A mechanic who left work because of ‘work related stress’ fails in his case for constructive dismissal; EAT says the ‘burden of proof very high’.
Constructive dismissal cases are difficult to win because the burden of proof is on the employee to prove that she had no other option but to resign due to the unreasonableness of the employer.
The January, 2013 decision of the Employment Appeals Tribunal in the case of Daniel O’Gorman v Glen Tyre Company Limited illustrates this.
In this case Mr. O’Gorman was a mechanic who had gone on sick leave in May, 2010 and did not return to work. He resigned from his position in September, 2010.
Mr. O’Gorman brought a case for constructive dismissal.
Decision of EAT
The Employment Appeals Tribunal in its decision referred to the burden of proof on the employee as being a ‘very high one’. It held that the employee must prove that his resignation was not voluntary.
The EAT must look at the contract and decide whether there has been a significant breach of the employment contract going to the root of the contract.
If there has not been a breach by the employer the EAT will then look at the conduct of the employer and employee and decide on the ‘reasonableness’ of the decision of the employee to resign.
The claim by the claimant for constructive dismissal fell under three headings:
- The excessive workload placed on him
- Exclusion in the workplace, for example at lunch breaks
- Being bullied and harassed in the workplace.
Mr. O’Gorman suffered from Asperger Syndrome.
Mr. O’Gorman left work in May, 2010 and did not return due to stress, according to his parents and GP who stated it was work related. However, the employer stated that he did not know this until he received the 2nd medical certificate.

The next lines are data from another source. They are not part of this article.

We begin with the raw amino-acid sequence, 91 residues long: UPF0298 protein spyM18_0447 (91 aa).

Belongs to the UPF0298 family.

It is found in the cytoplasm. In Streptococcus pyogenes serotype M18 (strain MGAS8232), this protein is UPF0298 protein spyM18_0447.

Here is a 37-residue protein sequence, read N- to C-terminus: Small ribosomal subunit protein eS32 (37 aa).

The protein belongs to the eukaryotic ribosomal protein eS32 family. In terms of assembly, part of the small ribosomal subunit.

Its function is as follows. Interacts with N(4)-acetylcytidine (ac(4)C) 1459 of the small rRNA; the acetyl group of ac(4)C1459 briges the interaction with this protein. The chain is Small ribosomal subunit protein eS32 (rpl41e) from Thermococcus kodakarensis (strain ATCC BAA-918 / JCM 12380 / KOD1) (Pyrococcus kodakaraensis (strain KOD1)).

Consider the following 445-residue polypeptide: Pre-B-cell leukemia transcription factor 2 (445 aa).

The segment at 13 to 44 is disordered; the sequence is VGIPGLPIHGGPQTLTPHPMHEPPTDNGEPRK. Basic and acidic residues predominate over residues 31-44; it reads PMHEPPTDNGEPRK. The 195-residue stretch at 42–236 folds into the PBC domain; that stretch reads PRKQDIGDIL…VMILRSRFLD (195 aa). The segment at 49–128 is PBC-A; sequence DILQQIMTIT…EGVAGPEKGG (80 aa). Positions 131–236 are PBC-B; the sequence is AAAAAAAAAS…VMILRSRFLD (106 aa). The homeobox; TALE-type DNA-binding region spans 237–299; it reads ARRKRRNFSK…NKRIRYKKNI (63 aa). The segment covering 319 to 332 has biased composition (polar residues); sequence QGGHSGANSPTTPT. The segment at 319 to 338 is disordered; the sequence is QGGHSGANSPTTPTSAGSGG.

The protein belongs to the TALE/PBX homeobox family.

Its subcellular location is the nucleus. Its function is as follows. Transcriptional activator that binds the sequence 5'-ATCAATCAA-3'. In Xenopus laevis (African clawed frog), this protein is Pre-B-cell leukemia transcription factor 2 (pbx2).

The EAT held that it is crucial in a constructive dismissal case that the employee fully informs the employer of the complaints being made against him and gives the employer the opportunity to resolve the problems.
Interestingly, the EAT in this held that the parents of the claimant had a duty to let the employer know of the issues.
The EAT found no significant breach of contract going to the root of the contract which would have prevented the employee from carrying out his duties as per the contract.
The EAT then examined the conduct of both parties and found that the decision of the employee to resign was not a reasonable one.
The claimant’s claim failed.
For claimant: Cathy McGrady BL instructed by Sharon Devine, Brian D O’Brien & Co. Solicitors, Swords, Co. Dublin
For respondent: Patrick Reidy, Reidy Stafford Solicitors, Newbridge, Co. Kildare
Decision published: Jan. 2013